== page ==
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About this unit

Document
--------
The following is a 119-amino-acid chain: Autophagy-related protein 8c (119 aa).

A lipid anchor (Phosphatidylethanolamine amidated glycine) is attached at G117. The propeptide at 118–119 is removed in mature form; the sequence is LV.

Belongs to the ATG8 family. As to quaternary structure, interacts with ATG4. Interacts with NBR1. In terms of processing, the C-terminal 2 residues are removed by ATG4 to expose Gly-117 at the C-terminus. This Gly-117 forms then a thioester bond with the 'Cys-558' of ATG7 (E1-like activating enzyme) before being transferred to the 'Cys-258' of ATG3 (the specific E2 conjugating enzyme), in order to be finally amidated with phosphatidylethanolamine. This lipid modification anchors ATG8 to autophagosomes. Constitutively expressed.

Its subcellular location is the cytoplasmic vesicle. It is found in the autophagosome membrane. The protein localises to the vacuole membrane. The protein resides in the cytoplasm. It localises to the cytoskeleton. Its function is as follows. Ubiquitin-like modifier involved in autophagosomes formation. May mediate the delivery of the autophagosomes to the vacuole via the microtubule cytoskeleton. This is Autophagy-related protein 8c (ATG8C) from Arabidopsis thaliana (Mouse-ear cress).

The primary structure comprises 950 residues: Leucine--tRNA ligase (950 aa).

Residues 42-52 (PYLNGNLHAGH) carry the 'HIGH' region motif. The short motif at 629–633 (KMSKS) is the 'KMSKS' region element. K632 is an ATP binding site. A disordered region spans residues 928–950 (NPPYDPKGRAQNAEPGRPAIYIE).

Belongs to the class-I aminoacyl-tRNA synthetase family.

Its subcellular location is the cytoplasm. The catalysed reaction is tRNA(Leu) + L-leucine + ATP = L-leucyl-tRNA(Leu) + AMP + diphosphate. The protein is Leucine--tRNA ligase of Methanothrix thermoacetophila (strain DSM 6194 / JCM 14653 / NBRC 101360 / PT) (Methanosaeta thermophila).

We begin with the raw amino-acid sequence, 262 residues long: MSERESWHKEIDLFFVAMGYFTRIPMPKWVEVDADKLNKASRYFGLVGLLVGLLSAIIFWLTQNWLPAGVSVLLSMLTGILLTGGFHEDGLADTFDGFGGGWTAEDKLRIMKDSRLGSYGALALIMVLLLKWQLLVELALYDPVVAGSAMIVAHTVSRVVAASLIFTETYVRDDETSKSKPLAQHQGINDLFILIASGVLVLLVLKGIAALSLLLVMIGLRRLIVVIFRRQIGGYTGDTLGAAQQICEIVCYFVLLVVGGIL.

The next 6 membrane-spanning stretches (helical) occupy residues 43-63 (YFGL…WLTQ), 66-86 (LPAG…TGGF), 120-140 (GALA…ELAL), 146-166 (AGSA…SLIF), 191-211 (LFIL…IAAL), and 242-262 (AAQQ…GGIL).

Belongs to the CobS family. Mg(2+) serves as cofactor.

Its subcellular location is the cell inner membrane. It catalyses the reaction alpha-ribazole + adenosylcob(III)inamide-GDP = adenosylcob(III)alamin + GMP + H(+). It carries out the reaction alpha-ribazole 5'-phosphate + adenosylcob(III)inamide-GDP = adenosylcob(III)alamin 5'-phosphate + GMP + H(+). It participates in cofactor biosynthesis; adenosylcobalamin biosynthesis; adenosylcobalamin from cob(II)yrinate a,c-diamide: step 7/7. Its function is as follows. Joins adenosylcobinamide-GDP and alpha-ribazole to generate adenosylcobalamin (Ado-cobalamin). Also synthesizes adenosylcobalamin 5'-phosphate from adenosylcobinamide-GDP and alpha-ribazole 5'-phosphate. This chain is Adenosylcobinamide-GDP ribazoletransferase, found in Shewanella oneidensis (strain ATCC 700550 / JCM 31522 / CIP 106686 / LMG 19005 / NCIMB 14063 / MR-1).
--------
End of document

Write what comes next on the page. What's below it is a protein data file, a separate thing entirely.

In this unit, we start exploring the arguments for and against government intervention in an otherwise competitive market. We examine the conditions for allocative efficiency, using the marginal social benefit and marginal social cost principle, and the ways in which externalities, public goods, and the market distribution of income create market failures even in competitive free-market economies. In addition, we study the effectiveness of government policies such as subsidies, taxes, quantity controls, and public provision of goods and services, which are designed to correct market failures and achieve allocative efficiency.
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